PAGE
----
The Pension Protection Fund (PPF) has tightened its rules on restructuring and insolvency principles. PPF is an organisation established to help people get their pensions from a company in the event of insolvency.
A recent report published by the PPF said the reason it had tightened the principles were to avoid employers from dumping their pension schemes. While the PPF would traditionally take on the pension liabilities of a company once it has collapsed, the report said, it would now support a restructuring plan only if the company or investors seeking a deal agree to bear all expenses relating to legal, financial and job redundancies.
The move comes ahead of a of a possible Tata Steel rescue. While the exact timeline of the same is not known, it was reported in July, that Tata Steel had halted the sale of its UK business which included the Port Tablot plant. The Mumbai-based steel giant said the decision was taken after taking into account issues such as the uncertainties caused by the Brexit vote and the outcome of the UK government's consultation on the British Steel Pension Scheme.
Malcolm Weir, head of restructuring & insolvency at the PPF explained: "Regulated Apportionment Arrangements are rare and we do not agree to them lightly. We will only support such proposals if they provide a significantly better return for the pension scheme than it would receive through the normal insolvency process. These arrangements can sometimes be controversial, so we feel it is important that people have a better understanding about our approach to them."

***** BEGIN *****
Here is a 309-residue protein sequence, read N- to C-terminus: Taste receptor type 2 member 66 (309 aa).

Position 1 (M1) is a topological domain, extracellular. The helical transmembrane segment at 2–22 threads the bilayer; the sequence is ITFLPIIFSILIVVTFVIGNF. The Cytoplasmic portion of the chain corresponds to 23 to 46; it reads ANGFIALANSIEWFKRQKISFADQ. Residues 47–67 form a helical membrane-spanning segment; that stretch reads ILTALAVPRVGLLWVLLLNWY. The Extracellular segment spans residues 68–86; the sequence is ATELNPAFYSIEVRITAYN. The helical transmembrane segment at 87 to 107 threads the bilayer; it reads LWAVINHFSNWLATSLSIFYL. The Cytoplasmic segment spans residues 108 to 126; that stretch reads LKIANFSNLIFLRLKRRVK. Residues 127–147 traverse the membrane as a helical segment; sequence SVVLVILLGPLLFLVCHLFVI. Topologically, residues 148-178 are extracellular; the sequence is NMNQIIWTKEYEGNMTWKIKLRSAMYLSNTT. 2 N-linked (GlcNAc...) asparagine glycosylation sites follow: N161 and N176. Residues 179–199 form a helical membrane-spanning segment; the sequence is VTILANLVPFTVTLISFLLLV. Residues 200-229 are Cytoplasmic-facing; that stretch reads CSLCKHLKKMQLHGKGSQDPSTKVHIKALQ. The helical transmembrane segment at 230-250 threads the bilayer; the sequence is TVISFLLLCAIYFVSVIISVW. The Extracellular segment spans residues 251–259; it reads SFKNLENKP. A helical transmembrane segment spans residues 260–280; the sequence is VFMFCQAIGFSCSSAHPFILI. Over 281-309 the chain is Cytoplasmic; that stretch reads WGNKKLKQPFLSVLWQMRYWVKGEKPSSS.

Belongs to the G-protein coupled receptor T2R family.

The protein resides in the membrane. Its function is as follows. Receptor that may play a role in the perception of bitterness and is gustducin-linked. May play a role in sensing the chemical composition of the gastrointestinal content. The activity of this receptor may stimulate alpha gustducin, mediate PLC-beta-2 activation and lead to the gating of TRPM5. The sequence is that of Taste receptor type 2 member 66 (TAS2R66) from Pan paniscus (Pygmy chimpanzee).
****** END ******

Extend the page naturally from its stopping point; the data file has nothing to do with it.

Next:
With regards to the Tata Steel, one of the major hurdles for potential buyers was its pension fund, which has 133,000 members and a funding deficit of £300m ($391.15m) in March. According to the Telegraph, the PPF had previously said it would oppose any attempt to rescue Tata Steel's Port Talbot that would severe the pension scheme from its employer. It had in June even called on the UK government to "seriously consider making any such scheme ineligible for PPF protection". However, the government is yet to announce its plans on the same.
The PPF currently manages £23bn to cover the cost of about 250,000 current and future pensioners whose employers failed to meet their commitments. It has in the past eight years allowed only 24 companies to offload their pensioners and stay solvent.